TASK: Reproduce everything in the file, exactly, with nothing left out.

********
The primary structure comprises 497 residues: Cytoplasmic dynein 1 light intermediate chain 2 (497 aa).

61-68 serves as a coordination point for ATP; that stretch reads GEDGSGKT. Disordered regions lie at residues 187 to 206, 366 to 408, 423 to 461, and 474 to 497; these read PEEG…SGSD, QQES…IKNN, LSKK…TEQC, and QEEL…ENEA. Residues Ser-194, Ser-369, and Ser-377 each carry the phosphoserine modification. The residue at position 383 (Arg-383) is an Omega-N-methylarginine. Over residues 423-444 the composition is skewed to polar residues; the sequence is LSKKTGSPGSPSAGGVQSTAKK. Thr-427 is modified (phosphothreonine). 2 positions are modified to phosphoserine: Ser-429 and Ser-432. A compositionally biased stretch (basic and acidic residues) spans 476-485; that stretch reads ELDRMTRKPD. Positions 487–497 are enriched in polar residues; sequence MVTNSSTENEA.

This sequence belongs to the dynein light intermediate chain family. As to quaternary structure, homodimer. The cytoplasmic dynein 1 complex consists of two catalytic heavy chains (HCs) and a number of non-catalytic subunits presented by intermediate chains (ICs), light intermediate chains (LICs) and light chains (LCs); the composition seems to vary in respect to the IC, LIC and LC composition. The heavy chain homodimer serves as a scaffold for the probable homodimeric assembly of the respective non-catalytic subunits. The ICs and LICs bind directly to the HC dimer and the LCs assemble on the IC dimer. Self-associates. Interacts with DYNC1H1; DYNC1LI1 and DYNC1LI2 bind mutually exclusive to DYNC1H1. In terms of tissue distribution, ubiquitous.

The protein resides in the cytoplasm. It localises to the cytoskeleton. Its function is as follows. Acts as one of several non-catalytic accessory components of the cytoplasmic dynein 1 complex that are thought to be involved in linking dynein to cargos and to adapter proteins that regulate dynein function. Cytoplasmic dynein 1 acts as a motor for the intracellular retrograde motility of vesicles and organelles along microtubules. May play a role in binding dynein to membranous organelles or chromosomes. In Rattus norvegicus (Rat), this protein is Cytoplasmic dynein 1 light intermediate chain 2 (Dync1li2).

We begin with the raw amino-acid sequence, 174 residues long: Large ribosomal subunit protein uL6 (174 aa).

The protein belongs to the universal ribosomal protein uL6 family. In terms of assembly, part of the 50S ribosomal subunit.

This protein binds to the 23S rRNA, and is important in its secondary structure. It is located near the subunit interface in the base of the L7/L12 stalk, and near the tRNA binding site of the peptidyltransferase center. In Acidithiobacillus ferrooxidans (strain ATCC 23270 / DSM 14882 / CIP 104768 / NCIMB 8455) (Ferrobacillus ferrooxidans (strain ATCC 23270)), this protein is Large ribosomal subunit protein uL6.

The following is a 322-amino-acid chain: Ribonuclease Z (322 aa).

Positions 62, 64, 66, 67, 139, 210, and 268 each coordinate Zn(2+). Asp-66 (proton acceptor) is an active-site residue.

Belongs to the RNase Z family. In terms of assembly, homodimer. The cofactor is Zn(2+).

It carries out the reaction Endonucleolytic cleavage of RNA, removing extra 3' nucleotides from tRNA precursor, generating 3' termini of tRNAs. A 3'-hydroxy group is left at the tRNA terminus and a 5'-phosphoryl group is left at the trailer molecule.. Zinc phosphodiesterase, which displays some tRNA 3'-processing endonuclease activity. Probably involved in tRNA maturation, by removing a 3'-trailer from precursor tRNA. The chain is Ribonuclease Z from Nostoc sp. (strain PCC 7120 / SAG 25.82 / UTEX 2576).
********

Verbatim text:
The primary structure comprises 497 residues: Cytoplasmic dynein 1 light intermediate chain 2 (497 aa).

61-68 serves as a coordination point for ATP; that stretch reads GEDGSGKT. Disordered regions lie at residues 187 to 206, 366 to 408, 423 to 461, and 474 to 497; these read PEEG…SGSD, QQES…IKNN, LSKK…TEQC, and QEEL…ENEA. Residues Ser-194, Ser-369, and Ser-377 each carry the phosphoserine modification. The residue at position 383 (Arg-383) is an Omega-N-methylarginine. Over residues 423-444 the composition is skewed to polar residues; the sequence is LSKKTGSPGSPSAGGVQSTAKK. Thr-427 is modified (phosphothreonine). 2 positions are modified to phosphoserine: Ser-429 and Ser-432. A compositionally biased stretch (basic and acidic residues) spans 476-485; that stretch reads ELDRMTRKPD. Positions 487–497 are enriched in polar residues; sequence MVTNSSTENEA.

This sequence belongs to the dynein light intermediate chain family. As to quaternary structure, homodimer. The cytoplasmic dynein 1 complex consists of two catalytic heavy chains (HCs) and a number of non-catalytic subunits presented by intermediate chains (ICs), light intermediate chains (LICs) and light chains (LCs); the composition seems to vary in respect to the IC, LIC and LC composition. The heavy chain homodimer serves as a scaffold for the probable homodimeric assembly of the respective non-catalytic subunits. The ICs and LICs bind directly to the HC dimer and the LCs assemble on the IC dimer. Self-associates. Interacts with DYNC1H1; DYNC1LI1 and DYNC1LI2 bind mutually exclusive to DYNC1H1. In terms of tissue distribution, ubiquitous.

The protein resides in the cytoplasm. It localises to the cytoskeleton. Its function is as follows. Acts as one of several non-catalytic accessory components of the cytoplasmic dynein 1 complex that are thought to be involved in linking dynein to cargos and to adapter proteins that regulate dynein function. Cytoplasmic dynein 1 acts as a motor for the intracellular retrograde motility of vesicles and organelles along microtubules. May play a role in binding dynein to membranous organelles or chromosomes. In Rattus norvegicus (Rat), this protein is Cytoplasmic dynein 1 light intermediate chain 2 (Dync1li2).

We begin with the raw amino-acid sequence, 174 residues long: Large ribosomal subunit protein uL6 (174 aa).

The protein belongs to the universal ribosomal protein uL6 family. In terms of assembly, part of the 50S ribosomal subunit.

This protein binds to the 23S rRNA, and is important in its secondary structure. It is located near the subunit interface in the base of the L7/L12 stalk, and near the tRNA binding site of the peptidyltransferase center. In Acidithiobacillus ferrooxidans (strain ATCC 23270 / DSM 14882 / CIP 104768 / NCIMB 8455) (Ferrobacillus ferrooxidans (strain ATCC 23270)), this protein is Large ribosomal subunit protein uL6.

The following is a 322-amino-acid chain: Ribonuclease Z (322 aa).

Positions 62, 64, 66, 67, 139, 210, and 268 each coordinate Zn(2+). Asp-66 (proton acceptor) is an active-site residue.

Belongs to the RNase Z family. In terms of assembly, homodimer. The cofactor is Zn(2+).

It carries out the reaction Endonucleolytic cleavage of RNA, removing extra 3' nucleotides from tRNA precursor, generating 3' termini of tRNAs. A 3'-hydroxy group is left at the tRNA terminus and a 5'-phosphoryl group is left at the trailer molecule.. Zinc phosphodiesterase, which displays some tRNA 3'-processing endonuclease activity. Probably involved in tRNA maturation, by removing a 3'-trailer from precursor tRNA. The chain is Ribonuclease Z from Nostoc sp. (strain PCC 7120 / SAG 25.82 / UTEX 2576).